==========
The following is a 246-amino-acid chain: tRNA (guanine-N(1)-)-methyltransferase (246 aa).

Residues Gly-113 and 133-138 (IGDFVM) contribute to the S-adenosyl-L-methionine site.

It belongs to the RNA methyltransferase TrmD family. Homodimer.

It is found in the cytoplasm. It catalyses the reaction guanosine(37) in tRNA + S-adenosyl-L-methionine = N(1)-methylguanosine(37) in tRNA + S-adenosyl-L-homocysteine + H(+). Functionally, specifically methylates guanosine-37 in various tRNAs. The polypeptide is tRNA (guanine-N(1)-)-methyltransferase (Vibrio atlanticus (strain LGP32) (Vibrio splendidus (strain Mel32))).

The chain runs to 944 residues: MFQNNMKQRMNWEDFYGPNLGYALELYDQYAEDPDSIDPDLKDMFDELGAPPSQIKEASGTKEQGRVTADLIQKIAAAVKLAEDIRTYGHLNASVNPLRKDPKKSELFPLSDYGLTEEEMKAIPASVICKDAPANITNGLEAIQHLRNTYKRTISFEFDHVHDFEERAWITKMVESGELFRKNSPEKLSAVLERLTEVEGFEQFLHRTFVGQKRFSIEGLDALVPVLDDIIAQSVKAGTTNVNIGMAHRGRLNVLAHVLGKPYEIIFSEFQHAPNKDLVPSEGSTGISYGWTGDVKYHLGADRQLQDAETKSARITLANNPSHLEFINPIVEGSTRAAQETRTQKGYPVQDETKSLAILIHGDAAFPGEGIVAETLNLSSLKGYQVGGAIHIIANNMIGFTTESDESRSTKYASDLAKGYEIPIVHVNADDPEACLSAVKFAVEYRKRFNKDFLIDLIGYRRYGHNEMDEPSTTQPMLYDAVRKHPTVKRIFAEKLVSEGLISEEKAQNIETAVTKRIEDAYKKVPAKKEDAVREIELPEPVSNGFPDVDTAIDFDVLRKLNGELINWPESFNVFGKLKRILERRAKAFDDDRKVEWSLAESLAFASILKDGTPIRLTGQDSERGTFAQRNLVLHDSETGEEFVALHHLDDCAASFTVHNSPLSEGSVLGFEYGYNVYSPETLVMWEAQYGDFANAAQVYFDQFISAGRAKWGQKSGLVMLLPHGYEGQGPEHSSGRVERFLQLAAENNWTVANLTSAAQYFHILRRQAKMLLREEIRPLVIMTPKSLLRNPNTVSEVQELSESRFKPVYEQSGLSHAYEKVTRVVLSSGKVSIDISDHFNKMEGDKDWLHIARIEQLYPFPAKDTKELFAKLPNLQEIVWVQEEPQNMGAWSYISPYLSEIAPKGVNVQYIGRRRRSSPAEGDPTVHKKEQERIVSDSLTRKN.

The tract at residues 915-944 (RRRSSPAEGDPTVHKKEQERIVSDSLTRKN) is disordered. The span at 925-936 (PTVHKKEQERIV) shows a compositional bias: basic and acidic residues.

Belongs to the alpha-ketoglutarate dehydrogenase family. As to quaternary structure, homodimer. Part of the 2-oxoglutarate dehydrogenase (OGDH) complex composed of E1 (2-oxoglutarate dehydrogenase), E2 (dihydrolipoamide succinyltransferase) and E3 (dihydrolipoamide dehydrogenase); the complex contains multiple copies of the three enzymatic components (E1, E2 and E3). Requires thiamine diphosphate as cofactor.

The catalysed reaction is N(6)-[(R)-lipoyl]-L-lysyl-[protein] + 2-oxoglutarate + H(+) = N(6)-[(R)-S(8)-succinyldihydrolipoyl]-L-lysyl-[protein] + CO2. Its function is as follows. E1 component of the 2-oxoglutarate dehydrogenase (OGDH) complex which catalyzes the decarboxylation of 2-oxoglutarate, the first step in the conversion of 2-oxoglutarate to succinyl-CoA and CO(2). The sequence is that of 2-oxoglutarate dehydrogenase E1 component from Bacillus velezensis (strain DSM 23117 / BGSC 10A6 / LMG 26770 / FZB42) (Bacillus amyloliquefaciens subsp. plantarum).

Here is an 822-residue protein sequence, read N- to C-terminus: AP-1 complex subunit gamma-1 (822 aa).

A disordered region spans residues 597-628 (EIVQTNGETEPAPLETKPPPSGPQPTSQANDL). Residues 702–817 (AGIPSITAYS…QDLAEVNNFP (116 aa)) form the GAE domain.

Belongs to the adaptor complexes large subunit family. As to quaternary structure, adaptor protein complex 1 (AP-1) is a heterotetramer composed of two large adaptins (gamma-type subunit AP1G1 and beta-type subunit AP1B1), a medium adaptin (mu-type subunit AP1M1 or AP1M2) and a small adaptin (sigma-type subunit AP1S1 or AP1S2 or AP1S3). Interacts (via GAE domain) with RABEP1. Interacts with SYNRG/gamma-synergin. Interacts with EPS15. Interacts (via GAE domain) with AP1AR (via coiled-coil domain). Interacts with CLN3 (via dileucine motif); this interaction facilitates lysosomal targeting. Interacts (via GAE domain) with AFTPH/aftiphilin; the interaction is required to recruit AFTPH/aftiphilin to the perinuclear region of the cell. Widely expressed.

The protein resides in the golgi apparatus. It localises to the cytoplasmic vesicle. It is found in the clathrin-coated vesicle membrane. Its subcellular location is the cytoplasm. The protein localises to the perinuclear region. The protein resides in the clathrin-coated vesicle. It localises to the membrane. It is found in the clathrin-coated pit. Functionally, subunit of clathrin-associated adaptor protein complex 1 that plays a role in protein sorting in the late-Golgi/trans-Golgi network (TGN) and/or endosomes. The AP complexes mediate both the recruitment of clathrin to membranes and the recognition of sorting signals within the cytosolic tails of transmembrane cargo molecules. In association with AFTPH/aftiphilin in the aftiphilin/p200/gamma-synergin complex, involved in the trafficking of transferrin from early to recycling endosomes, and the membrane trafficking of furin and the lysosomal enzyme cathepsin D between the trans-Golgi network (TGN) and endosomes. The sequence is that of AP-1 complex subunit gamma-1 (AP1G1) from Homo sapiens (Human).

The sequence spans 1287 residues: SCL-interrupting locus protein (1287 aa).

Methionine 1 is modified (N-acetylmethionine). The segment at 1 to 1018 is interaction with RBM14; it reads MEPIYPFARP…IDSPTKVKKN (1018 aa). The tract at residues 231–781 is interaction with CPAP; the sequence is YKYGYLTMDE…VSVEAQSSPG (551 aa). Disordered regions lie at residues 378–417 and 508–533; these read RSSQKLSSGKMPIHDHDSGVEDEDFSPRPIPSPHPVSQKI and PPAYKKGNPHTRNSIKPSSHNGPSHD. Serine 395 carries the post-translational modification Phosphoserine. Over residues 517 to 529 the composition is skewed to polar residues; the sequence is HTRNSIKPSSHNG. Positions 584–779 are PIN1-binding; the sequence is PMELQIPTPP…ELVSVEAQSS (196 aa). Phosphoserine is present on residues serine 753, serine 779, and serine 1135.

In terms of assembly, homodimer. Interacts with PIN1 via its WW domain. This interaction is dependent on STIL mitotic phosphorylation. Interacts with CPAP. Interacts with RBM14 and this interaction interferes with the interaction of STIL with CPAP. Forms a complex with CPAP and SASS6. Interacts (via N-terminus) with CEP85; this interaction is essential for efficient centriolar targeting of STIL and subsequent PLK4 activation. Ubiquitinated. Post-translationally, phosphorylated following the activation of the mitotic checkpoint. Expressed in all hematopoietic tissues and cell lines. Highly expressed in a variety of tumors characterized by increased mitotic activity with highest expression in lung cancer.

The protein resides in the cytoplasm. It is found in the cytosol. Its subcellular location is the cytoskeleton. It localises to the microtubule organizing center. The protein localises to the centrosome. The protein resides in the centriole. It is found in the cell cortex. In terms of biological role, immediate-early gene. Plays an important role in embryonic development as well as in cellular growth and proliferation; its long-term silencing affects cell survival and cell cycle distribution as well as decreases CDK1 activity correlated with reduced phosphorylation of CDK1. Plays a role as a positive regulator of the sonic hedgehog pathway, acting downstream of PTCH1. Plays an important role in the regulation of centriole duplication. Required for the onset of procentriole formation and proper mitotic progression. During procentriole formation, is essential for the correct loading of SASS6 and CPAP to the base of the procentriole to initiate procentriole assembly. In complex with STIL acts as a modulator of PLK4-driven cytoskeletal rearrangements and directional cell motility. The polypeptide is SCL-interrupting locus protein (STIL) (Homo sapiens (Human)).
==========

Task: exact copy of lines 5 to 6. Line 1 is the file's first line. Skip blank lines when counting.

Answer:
The chain runs to 944 residues: MFQNNMKQRMNWEDFYGPNLGYALELYDQYAEDPDSIDPDLKDMFDELGAPPSQIKEASGTKEQGRVTADLIQKIAAAVKLAEDIRTYGHLNASVNPLRKDPKKSELFPLSDYGLTEEEMKAIPASVICKDAPANITNGLEAIQHLRNTYKRTISFEFDHVHDFEERAWITKMVESGELFRKNSPEKLSAVLERLTEVEGFEQFLHRTFVGQKRFSIEGLDALVPVLDDIIAQSVKAGTTNVNIGMAHRGRLNVLAHVLGKPYEIIFSEFQHAPNKDLVPSEGSTGISYGWTGDVKYHLGADRQLQDAETKSARITLANNPSHLEFINPIVEGSTRAAQETRTQKGYPVQDETKSLAILIHGDAAFPGEGIVAETLNLSSLKGYQVGGAIHIIANNMIGFTTESDESRSTKYASDLAKGYEIPIVHVNADDPEACLSAVKFAVEYRKRFNKDFLIDLIGYRRYGHNEMDEPSTTQPMLYDAVRKHPTVKRIFAEKLVSEGLISEEKAQNIETAVTKRIEDAYKKVPAKKEDAVREIELPEPVSNGFPDVDTAIDFDVLRKLNGELINWPESFNVFGKLKRILERRAKAFDDDRKVEWSLAESLAFASILKDGTPIRLTGQDSERGTFAQRNLVLHDSETGEEFVALHHLDDCAASFTVHNSPLSEGSVLGFEYGYNVYSPETLVMWEAQYGDFANAAQVYFDQFISAGRAKWGQKSGLVMLLPHGYEGQGPEHSSGRVERFLQLAAENNWTVANLTSAAQYFHILRRQAKMLLREEIRPLVIMTPKSLLRNPNTVSEVQELSESRFKPVYEQSGLSHAYEKVTRVVLSSGKVSIDISDHFNKMEGDKDWLHIARIEQLYPFPAKDTKELFAKLPNLQEIVWVQEEPQNMGAWSYISPYLSEIAPKGVNVQYIGRRRRSSPAEGDPTVHKKEQERIVSDSLTRKN.

The tract at residues 915-944 (RRRSSPAEGDPTVHKKEQERIVSDSLTRKN) is disordered. The span at 925-936 (PTVHKKEQERIV) shows a compositional bias: basic and acidic residues.